That’s a great question. Like a lot of people, I sort of drifted a little bit into my current job, rather than it being a passionate dream for a long time.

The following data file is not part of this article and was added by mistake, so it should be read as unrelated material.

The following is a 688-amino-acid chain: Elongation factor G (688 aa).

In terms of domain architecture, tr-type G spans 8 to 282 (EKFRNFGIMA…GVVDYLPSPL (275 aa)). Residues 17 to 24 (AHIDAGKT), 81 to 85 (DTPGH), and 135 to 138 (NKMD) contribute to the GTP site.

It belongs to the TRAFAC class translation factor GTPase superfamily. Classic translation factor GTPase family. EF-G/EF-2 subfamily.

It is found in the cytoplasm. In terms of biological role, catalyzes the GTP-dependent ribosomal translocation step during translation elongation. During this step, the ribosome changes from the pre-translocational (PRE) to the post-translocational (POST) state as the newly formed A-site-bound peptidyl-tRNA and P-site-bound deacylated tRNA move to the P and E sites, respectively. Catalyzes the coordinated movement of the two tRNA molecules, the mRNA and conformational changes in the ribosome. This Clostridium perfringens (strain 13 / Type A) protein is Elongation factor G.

I always knew I wanted to work in science, and when I finished studying my degree at university, I didn’t feel ready to give up studying, which is why I stayed in education to do a PhD. Then, during my PhD (which takes 4 years) I got interested in science communication in my spare time. I would go into schools to run interactive workshops, and organise hands-on activities/events for families and people who are interested in science. One day I realised I was enjoying this hobby even more than I was enjoying the research for my PhD, so I made the decision to pursue a career in science communication, rather than research. The day after I submitted my thesis (the big book you write at the end of a PhD) I started working for Cancer Research UK, doing science communication, helping people to understand the science that researchers are doing to try to cure cancer. Then I moved to Denmark and started working in a company doing research to cure rare diseases. My role is similar, helping people to understand the science, and the importance of the research, but the field is totally different, and the work environment is also very different.